Monday, 16 January 2012

A History of Type

Typography is a tool for both visual and verbal communication. It can by summarised by meta communication (the tone), paralinguistics (pitch, volume, fluency) and Kinesics (How it's delivered).
There are six main classifications of type. In our lecture on the 'History of type', we took a look at all of the classifications through time:

The Type movement really started with the 'Late Age of Print.' This began around 1450, with Gutenberg's printing press. In our language, All of the capital letters come from Roman script, famously found on 'Trajan's Collumn' dating back to 113AD. The lowercase letters derive from medieval script used by Monks.

This was the first typeface to emerge. The aim of the Humanist type movement was to produce a type that incorporated roman and gothic script, yet was legible for print. Humanist fonts are characterised by slated crossed 'e's, little contrast between strokes as you can see with the 'M' in the diagram bellow, and an even vertical height between the lowercase and then the capital letters.

Geoffroy Tory believed that the Alphabet should reflect the human form. He suggested the cross in the 'A' should be positioned where it would cover the 'man's organ of generation.' This is rather pretentious way to look at Type, showing however that some did see it already as a form of art.

Old style:
This typeface emerged in the period of the 'Enlightenment'. People were beginning to turn to science instead of religion, meaning writing became more rational and efficient. Louis Simonneau created type based on quasi-scientific lines, whereas John Baskerville created type with such contrast between thick and thin lines, some criticised he would 'blind' his readers. This contrasts with the idea of sense and efficiency. Overall, at this period type really became a distinct art form, moving away from emulating human handwriting. We see in the image bellow the gradual vertical straightening of the 'O' through the Old style and transitional movement:

Modern/ Didone:
This typeface is summarised by a high stroke contrast, a steep vertical axis, abrupt serifs, horizontal stress and a small aperture. This style of font is used often in fashion magazines, as it is seen as slick and elegant.

Slab serif/ Egyptian:
This style of type emerged in the 1800's. It was designed for loud posters with the aim of standing out amongst a dense crowed. Fat faced fonts echoed slab serif, but were used also in print. As well as this, there is also the type (typewriter) slab serif seen below:

Sans Serif:
Possible the most used typeface around today, Sans serif bears a modernist 'form over function' approach. A strong example of this would be 'Akzidenz Grotesk' which was released by the Berthold Type Foundry in 1986:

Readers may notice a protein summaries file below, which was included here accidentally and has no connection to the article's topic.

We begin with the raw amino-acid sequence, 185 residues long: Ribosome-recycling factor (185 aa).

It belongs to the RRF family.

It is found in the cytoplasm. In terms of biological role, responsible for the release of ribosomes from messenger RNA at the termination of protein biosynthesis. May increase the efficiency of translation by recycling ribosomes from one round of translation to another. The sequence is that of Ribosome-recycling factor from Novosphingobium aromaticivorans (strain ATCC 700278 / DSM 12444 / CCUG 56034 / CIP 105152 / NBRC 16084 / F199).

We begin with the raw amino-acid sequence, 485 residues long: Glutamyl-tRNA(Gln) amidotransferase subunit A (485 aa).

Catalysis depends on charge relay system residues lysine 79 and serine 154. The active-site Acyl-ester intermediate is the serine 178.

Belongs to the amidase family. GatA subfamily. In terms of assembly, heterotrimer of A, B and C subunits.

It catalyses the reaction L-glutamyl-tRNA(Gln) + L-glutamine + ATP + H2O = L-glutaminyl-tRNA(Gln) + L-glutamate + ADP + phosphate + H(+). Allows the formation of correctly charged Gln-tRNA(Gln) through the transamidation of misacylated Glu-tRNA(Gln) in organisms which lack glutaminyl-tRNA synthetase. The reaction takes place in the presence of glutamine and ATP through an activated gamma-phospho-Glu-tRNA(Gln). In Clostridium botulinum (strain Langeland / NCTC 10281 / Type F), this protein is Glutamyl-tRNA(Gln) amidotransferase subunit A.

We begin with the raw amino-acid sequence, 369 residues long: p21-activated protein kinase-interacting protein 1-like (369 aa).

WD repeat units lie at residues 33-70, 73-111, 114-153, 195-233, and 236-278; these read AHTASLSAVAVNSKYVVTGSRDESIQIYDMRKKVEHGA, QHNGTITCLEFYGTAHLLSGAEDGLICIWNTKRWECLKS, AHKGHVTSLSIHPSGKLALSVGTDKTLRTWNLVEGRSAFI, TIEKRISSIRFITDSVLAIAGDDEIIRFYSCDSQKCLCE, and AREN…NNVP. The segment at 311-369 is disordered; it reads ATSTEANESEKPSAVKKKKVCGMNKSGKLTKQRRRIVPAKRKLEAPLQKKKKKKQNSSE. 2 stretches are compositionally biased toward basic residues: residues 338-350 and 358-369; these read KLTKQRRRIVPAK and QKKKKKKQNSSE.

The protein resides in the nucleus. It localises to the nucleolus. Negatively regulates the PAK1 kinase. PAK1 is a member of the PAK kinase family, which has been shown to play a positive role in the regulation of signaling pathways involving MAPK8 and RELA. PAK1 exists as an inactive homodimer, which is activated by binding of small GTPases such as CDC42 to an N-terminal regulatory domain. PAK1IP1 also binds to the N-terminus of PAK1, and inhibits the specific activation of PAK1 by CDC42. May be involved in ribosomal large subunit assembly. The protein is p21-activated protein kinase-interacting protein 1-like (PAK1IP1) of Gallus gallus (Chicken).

You can see clearly the simplicity of the font, looking to achieve order and rationality. Herbert bayer even tried to drop the uppercase by creating a font consisting of only lowercase letters with 'Bayer' in 2925. 'Gill sans' created by Eric Gill in 1926 has a similar simplistic approach and was so clear and legible, it was used by 'Penguin Books' as their printing typeface.

We also see a post modern approach within the sans serif movement. Times New Roman, created in 1932 is a post modern response to an old typeface. Similar is the gothic font by Johann Christian Bauer which was used by the Third Reich until 1941.

Helvetica (1957) is perhaps one of the most used typefaces to emerge form the movement, and has become a symbol of corporate capitalism. We see the font being used everyone from brand logos to street signs. Ariel was a font commissioned by Microsoft to mimic Helvetica, as they did not want to have to pay the licence fee to use the actual font on their machines.

Again Helvetica reflects simplicity and legibility. The font is clear and efficient, meaning it is ideal for road signs.

There are also some D.I.Y movements in type. We see grunge fonts that defy all of the conventional rules laid down in typegrophy. Designers combine various fonts and tear and scratch their work. There is the use on ransom notes consisting of cut out news paper letters, again completely going against the efficient and sensible sans serif movement. We even have the avant garde graphic designer Jonathan Barnbrook, who spoke out again pretension found in type by creating the 'Bastard' font. The font suggests anyone who uses it is a bastard.

In the context of our course 'DFGA', Type demonstrates a visual means for communication. Type, which I often overlook, can have a strong effect on an audience. Something as simple as the font used on our blogs can either win over or deter readers. I choose 'Verdana', as the spacing between the letters makes the text clear and legible, but I never really considered how strongly some may feel about the type face. I believe the strongest message I took from the lecture was that every choice must be considered. When we approach a piece of media, the typeface we choose is helping to communicate our message. If I were to write my blog posts in capitals, IT WOULD APPEAR AS IF I WERE TRYING TO SHOUT AT MY AUDIENCE. This links back to paralinguistic. In conclusion, type is an important tool for visual communication and must be considered carefully.

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